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Lincoln Kirstein cover story in the new DanceView

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Everyone who is grateful for the role that Lincoln Kirstein played in bringing Balanchine to America, helping to create the New York City Ballet and the School of American Ballet, and advocating for the arts in general and ballet in particular should read the cover story in the Summer 2007 issue of DanceView Magazine.

Michael Popkin's "Two Mosaics of Lincoln Kirstein's Life: An exhibit and a new biography celebrate Lincoln Kirstein in his centennial year," is full of insights and telling details.

The photos are superb, too, especially the cover photo of Kirstein in old age watching 2 SAB students dance. The joy on his face and fascinated concentration in his eyes are not to be forgotten.

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I'd bought Duberman's book largely from a desire to understand The Succession (from Balanchine to Martins) at NYCB, and so I was glad to read in Popkin's article that Duberman had somewhat skimped everything after 1963, for various good reasons, because I was unsatisfied by what I had found there. The book contains such a mountain of detail I don't know if I'll ever read all of it, and so, dipping into it via the index as I did, I wouldn't have noticed this change in treatment pre- and post-1963 if Popkin's article hadn't told me.

(Using Duberman's index, I stumbled on some mistakes which seemed ironic in the light of all the great marshalling of detail that went into the book: "Calcium Night Light" for Calcium Light Night, the title of Martins's first ballet for NYCB, and "Caligari" for ballerina Maria Calegari's last name. I thought these were easy mistakes to make for some one not some kind of ballet specialist, and the list of Duberman's books on the back of the dust jacket didn't include anything in ballet, but his editor is Robert Gottlieb, who is a ballet specialist and then some, but I guess an editor is not a proofreader, and I hoped these little errors represent the worst ones in the book. But then one evening at the Kennedy Center, Duberman described himself as a balletomane: http://ballettalk.invisionzone.com/index.p...23240&st=15 See Post #16. Hmm.)

Popkin and Duberman agree regarding further work on the period since 1963, Duberman detailing his sources explicitly for the purpose of assisting later investigation and publication. Maybe when all of us who felt traumatized by The Succession are out of the picture, more will be revealed about it.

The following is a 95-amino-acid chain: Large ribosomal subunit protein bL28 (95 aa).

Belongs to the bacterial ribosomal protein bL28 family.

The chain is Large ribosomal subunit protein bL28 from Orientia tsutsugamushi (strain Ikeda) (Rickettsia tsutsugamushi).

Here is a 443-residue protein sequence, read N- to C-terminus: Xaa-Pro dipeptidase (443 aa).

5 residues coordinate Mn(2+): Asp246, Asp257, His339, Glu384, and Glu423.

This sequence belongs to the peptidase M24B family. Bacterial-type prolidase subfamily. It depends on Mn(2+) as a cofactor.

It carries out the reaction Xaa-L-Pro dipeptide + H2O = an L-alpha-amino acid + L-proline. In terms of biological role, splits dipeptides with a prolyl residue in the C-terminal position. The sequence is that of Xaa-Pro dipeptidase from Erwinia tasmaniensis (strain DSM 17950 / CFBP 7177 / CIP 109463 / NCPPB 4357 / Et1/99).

Meanwhile, we learn from Duberman that Balanchine had Martins in mind for some time, after d'Amboise. The very idea of d'Amboise taking over is new to me. (If fans talked about it at the time, I've forgotten.) But what a prospect: D'Amboise and Farrell got along well, in contrast to Martins and Farrell, and had d'Amboise taken over, she would have been there at NYCB helping keep Balanchine's repertory alive and well, instead of demonstrating her impressive abilities more fleetingly elsewhere. Why Balanchine made that choice, knowing these things as I think he must have, is a mystery to me.

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Maybe when all of us who felt traumatized by The Succession are out of the picture, more will be revealed about it.

This is an intriguing sentence and I, for one, hope we don't have to wait that long. I can't say I felt traumatized by the Martins succession -- Kirstein had indicated it for some time. What traumatized me was Farrell's firing by Martins in 1993. I'll never get over that.

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While the subject of Michael Popkin's excellent "Two Mosaics of Lincoln Kirstein's Life" in DanceView is Kirstein, in the middle of it, there is a jewel of a tribute to Eddie Bigelow, the curator of "Kirstein 100: A Tribute," the photo exhibition presented in the New York State Theater, which ends,

And I dare you to find someone in a similar position today, say a company general manager or department head, with his tact, culture, intelligence, in a word with his personal refinement. Though slightly younger, he's of a piece with Kirstein and Balanchine: a different era produced them.
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